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Hemlock (Tsuga)


  • Short needles, generally under 1" long.
  • Each needle is borne on a small, raised, rounded peg.
  • Needles of some species are green on top with white bands beneath, while others have uniform color on top and bottom.
  • Some species have needles of 2 distinct sizes, while others have needles of uniform length.
  • Small, woody cones (1-3" long).
  • Trees have distinctive droopy tops and branches.


 

Hemlocks are noted for short needles and droopy tops and branches. There are only about 10 species of hemlock in the world--mostly in North America, China, and Japan. The Pacific Northwest has two hemlocks: the abundant and commercially important western hemlock and the lesser known mountain hemlock. Even when found growing together, they're easy to tell apart.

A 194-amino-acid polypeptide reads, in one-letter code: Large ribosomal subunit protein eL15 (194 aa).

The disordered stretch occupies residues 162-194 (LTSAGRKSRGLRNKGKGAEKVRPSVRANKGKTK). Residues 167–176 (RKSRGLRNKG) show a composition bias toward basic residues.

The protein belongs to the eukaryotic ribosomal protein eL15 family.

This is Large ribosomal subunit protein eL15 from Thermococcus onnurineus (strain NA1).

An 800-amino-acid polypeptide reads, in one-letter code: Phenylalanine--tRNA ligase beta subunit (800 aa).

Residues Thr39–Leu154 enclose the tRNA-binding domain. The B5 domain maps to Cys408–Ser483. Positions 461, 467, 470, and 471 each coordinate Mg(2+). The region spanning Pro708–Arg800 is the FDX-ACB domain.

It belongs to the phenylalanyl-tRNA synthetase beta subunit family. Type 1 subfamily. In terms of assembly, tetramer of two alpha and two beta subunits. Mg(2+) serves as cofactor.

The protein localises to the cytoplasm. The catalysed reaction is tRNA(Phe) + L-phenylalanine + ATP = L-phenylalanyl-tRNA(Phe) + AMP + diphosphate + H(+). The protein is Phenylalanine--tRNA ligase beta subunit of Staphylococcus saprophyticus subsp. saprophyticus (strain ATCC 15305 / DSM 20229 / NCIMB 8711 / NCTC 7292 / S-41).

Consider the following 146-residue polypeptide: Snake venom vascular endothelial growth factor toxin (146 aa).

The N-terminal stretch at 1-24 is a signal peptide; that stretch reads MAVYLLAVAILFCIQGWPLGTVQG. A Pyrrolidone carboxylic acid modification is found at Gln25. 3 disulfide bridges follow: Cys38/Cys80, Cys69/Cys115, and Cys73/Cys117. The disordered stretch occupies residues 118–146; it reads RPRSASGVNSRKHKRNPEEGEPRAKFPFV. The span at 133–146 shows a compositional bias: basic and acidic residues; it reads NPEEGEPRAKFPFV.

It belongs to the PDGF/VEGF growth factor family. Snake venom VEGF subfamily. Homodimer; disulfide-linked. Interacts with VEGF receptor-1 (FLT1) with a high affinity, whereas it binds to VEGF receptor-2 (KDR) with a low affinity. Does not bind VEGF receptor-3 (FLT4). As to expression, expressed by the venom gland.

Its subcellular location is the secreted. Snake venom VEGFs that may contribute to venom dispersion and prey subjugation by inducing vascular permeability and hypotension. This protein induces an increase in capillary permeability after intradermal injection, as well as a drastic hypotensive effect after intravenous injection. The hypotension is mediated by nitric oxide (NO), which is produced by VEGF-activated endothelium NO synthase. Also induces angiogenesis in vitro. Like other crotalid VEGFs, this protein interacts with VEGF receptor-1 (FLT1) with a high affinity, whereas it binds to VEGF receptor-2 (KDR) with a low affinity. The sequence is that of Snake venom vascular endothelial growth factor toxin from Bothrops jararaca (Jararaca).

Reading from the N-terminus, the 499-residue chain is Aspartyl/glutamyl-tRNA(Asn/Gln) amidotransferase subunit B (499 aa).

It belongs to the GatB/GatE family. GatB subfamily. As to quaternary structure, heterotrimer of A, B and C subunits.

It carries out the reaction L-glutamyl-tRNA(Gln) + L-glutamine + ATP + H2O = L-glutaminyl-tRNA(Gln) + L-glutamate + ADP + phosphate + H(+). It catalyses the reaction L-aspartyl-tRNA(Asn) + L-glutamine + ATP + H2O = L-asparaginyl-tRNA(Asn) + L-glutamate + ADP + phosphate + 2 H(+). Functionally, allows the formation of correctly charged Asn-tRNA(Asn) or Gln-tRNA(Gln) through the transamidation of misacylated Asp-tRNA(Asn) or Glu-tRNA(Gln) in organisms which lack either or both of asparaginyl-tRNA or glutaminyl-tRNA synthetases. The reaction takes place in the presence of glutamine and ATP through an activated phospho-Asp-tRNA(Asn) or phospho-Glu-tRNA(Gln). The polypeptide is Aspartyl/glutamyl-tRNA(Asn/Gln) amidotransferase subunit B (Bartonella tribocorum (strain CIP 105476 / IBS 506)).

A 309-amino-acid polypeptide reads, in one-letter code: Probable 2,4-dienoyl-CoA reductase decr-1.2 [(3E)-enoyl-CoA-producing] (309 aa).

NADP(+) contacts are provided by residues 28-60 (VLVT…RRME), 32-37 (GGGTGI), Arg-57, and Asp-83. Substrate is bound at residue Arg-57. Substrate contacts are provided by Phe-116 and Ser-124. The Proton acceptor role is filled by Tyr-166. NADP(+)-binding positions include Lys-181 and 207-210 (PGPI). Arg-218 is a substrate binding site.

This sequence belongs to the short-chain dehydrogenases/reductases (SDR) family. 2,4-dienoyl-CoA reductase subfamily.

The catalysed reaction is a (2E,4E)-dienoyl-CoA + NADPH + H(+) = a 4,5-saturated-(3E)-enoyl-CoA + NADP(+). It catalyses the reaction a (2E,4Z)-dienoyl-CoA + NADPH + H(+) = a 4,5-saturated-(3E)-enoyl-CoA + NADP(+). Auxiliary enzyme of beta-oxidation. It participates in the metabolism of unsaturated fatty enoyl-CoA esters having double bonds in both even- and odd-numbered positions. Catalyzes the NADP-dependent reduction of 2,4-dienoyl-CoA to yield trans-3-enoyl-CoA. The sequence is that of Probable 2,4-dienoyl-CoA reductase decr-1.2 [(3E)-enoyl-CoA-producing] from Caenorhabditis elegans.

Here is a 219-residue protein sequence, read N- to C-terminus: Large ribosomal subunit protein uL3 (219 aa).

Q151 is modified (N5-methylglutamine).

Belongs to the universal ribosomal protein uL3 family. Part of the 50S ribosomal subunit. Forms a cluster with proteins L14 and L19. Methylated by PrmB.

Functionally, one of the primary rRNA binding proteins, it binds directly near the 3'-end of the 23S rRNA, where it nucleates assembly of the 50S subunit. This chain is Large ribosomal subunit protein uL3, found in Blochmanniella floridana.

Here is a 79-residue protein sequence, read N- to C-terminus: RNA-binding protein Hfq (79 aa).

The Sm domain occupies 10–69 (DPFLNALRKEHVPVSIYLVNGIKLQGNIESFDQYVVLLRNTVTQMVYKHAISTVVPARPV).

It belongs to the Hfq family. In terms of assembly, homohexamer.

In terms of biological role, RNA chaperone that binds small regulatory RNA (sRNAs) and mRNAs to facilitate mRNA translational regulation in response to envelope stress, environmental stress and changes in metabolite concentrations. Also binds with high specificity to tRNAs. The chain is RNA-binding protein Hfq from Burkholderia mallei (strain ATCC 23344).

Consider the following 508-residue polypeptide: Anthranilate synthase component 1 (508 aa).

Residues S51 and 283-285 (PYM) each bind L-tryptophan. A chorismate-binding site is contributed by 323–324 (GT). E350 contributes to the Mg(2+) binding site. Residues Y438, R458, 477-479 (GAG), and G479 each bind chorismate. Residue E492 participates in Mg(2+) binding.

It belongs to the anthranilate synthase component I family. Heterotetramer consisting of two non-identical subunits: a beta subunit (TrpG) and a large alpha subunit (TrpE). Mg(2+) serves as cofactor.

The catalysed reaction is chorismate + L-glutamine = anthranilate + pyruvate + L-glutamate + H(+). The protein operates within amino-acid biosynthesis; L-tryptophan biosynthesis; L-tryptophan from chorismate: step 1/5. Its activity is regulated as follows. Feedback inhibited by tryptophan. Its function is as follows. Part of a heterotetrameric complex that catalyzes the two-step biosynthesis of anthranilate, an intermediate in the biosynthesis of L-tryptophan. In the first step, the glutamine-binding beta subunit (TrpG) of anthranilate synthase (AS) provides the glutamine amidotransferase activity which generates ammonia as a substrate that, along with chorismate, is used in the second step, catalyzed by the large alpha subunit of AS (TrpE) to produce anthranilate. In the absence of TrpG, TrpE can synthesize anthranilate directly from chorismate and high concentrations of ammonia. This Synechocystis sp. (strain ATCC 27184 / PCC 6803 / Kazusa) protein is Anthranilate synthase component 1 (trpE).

mountain hemlock: needles are blue-green on all surfaces, are similar in size, and are uniformly arranged around the twig. Clusters of needles often have a star-like appearance. Cones are cylindrical and are 1 to 3 inches long.

western hemlock: needles are all very short, but have distinctly different sizes on the same twig. They are yellow-green on top, and have two white bands on their undersides. They tend to stick out the sides of the twigs, but also occur on top of the twig. Cones are egg-shaped and about 1 inch long.

species page


For more information on the hemlocks native to the Pacific Northwest, go to the species page or see "Trees to Know in Oregon".

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